1 Kings 3:18 “It happened on the third day after I gave birth, that this woman also gave birth to a child, and we were together. There was no stranger with us in the house, only the two of us in the house.
1 Kings 3:19 “This woman’s son died in the night, because she lay on it.
1 Kings 3:20 “So she arose in the middle of the night and took my son from beside me while your maidservant slept, and laid him in her bosom, and laid her dead son in my bosom.
1 Kings 3:21 “When I rose in the morning to nurse my son, behold, he was dead; but when I looked at him carefully in the morning, behold, he was not my son, whom I had borne.”
1 Kings 3:22 Then the other woman said, “No! For the living one is my son, and the dead one is your son.” But the first woman said, “No! For the dead one is your son, and the living one is my son.” Thus they spoke before the king.
1 Kings 3:23 Then the king said, “The one says, ‘This is my son who is living, and your son is the dead one’; and the other says, ‘No! For your son is the dead one, and my son is the living one.’ ”
1 Kings 3:24 The king said, “Get me a sword.” So they brought a sword before the king.
1 Kings 3:25 The king said, “Divide the living child in two, and give half to the one and half to the other.”
1 Kings 3:26 Then the woman whose child was the living one spoke to the king, for she was deeply stirred over her son and said, “Oh, my lord, give her the living child, and by no means kill him.” But the other said, “He shall be neither mine nor yours; divide him!”
1 Kings 3:27 Then the king said, “Give the first woman the living child, and by no means kill him. She is his mother.”
1 Kings 3:28 When all Israel heard of the judgment which the king had handed down, they feared the king, for they saw that the wisdom of God was in him to administer justice.
  • Well, with any granting of wisdom and discernment comes the necessity by which it should be tested and proven.

    • And what a scene by which Solomon is tested and proven of the wisdom in which the Lord has granted him.

      • We are told that two women who are prostitutes come before the king in need of a judgement to be made.

    • And the issue is concerning a child. Both women have borne children, only one child has died due to the mother having rolled on her child at night.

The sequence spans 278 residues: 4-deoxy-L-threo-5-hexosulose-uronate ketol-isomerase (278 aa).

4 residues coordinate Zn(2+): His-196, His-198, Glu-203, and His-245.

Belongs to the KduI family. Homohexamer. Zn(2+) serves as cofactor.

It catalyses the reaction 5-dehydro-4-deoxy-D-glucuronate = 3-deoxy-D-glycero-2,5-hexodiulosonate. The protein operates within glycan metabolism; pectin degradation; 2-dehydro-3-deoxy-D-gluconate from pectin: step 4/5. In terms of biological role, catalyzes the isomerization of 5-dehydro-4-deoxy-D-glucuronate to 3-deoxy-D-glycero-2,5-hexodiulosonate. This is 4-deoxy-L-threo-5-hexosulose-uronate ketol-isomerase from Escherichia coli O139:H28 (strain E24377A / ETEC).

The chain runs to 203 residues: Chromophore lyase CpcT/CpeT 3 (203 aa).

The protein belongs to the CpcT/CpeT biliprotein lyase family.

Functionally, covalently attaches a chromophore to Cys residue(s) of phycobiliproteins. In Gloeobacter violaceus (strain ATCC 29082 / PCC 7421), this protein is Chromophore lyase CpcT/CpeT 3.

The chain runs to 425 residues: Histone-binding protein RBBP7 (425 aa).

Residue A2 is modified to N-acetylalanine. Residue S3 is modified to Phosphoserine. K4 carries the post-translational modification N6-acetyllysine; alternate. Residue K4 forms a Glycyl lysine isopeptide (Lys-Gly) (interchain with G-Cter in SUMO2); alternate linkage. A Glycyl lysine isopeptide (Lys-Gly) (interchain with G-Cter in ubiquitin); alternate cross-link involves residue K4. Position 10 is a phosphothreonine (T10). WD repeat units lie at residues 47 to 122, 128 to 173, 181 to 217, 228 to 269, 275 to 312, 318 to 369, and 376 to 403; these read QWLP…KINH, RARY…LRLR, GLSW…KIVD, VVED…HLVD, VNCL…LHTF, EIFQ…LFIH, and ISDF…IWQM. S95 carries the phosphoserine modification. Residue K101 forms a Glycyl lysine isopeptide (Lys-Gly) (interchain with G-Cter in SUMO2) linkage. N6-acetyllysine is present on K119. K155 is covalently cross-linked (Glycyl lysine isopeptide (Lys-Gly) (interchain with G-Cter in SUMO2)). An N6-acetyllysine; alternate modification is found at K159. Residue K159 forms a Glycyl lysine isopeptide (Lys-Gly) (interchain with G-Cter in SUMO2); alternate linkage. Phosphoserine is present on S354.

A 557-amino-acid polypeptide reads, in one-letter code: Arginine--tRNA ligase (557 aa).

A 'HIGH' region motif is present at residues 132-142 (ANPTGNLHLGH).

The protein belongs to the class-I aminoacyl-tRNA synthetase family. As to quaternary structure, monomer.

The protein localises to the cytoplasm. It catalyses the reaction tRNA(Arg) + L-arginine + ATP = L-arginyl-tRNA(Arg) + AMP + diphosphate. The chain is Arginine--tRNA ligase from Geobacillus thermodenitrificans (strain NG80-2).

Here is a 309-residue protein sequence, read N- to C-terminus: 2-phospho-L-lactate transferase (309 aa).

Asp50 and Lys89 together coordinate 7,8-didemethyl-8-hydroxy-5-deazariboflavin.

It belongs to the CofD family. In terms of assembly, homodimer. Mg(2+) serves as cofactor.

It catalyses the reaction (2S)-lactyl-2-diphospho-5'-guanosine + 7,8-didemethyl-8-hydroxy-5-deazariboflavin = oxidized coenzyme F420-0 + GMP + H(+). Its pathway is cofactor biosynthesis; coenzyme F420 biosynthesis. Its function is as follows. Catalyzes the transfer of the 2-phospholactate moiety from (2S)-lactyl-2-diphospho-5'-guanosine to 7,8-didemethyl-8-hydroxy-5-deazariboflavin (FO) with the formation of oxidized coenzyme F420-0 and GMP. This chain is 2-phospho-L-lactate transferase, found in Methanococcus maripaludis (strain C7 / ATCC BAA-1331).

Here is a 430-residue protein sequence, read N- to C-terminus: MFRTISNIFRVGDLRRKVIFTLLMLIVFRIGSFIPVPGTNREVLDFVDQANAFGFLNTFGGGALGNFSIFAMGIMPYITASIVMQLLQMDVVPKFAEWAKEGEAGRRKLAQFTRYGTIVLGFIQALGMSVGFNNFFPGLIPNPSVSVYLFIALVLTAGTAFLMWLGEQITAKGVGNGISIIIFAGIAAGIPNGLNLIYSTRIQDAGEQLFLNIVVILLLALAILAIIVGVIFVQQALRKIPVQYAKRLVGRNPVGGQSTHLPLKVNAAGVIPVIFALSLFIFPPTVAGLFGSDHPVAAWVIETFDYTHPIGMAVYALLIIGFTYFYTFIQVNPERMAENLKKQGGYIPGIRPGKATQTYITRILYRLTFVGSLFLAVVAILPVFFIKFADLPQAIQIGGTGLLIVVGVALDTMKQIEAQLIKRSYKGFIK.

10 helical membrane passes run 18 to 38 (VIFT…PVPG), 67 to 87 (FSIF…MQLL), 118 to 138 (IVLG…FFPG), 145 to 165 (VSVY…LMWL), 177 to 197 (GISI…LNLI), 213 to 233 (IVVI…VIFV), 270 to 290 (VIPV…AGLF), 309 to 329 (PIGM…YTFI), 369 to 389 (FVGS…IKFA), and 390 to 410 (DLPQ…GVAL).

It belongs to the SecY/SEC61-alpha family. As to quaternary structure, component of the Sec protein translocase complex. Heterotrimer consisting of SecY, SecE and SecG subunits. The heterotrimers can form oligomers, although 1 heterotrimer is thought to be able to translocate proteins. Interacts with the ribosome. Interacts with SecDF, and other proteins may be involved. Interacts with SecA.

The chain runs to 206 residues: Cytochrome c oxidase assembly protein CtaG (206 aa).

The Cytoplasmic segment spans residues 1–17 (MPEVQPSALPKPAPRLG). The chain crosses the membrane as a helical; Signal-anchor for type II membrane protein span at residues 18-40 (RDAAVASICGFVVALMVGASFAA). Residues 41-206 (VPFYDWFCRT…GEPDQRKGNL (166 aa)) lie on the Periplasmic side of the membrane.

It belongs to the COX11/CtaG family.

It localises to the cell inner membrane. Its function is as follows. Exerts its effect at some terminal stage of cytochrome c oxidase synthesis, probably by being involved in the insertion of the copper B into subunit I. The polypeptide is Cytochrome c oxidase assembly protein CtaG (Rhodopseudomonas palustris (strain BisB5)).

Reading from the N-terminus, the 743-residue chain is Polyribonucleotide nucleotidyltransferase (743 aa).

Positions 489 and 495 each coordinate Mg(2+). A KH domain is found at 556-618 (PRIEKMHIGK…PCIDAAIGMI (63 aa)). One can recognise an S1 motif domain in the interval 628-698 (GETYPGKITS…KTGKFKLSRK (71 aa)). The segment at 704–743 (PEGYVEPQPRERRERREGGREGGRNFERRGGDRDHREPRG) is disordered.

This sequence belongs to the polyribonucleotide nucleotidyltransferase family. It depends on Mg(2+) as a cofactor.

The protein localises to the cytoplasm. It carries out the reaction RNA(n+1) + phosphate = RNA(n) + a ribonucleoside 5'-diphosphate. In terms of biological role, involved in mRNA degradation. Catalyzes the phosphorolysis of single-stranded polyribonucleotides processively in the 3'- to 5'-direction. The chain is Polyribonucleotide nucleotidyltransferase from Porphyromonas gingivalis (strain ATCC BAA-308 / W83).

• The first woman mentions that the woman whose baby had died switched the dead baby with the one that was alive.

    • So when the mother who had the child that was alive woke up, she realizes that her child was dead.

      • However, looking closely at the child the woman realized that child was not hers.

      • After the woman tells her story, the other woman blurts out that the living son is hers and the dead son was the other woman’s son.

    • This argument goes back and forth between both women to the point that the king interjects.

      • And he makes mention of the back and forth debacle regarding who’s child is whose.

    • There were no DNA test or birth records that would be able to properly identify who was telling the truth and who wasn’t.

      • So, this unique case of whose child belongs to which mother would have to be dealt with in a more “upfront” way.

    • The king requested a sword. And the point was that the child’s true mother would speak up to preserve her child’s life versus there being two dead children.

      • Ultimately, what the king was doing here was implementing discernment regarding the compassionate natural maternal instincts.

    • The true mother would rather choose for their child to live and be given to another than for them to die for the sake of “being even”.

      • And the text mentions in verse 26 that at the king’s word to divide the baby in half (killing the baby) that the child’s mother was “deeply stirred”.

    • This word “deeply stirred” is quite interesting.

      • The word can either mean to be aroused with compassion or great feeling or, experiencing deep awareness of sympathy for another’s suffering.

      • It is as if to say one’s compassion has grown hot.

      • And some places this word is found in the Hebrew bible is in Genesis 43:30 and here in 1 Kings 3:26.

  • In Genesis 43:30 the word is used for Joseph when he had hurried out of the room where his brother was, having seen his father’s youngest son and his brothers.

    • And Joseph is deeply stirred to the point of great weeping because of the deep emotional connections experienced in that moment.

      • Hosea 11:8 speaks similarly to how the Lord’s compassion for his people moves him deeply.

    • And in the same way in our text tonight, this same compassion is that of a mother for her son.

      • Herein lies Solomon’s indicator as to who the true mother is.

      • Because after the one mother asks to not kill the child the other mother responds in a selfish manner and reveals her nature.

    • Solomon’s verdict is rendered, and the first woman received her living child.

      • And from what the text mentions, this verdict became well-known among the people of Israel which sparked fear.

    • The question becomes, what is it that sparked the fear of the king regarding the verdict of his judgement?

      • Well, the text tells us that the people saw the “wisdom of God in Solomon’s administration of the Lord’s justice.”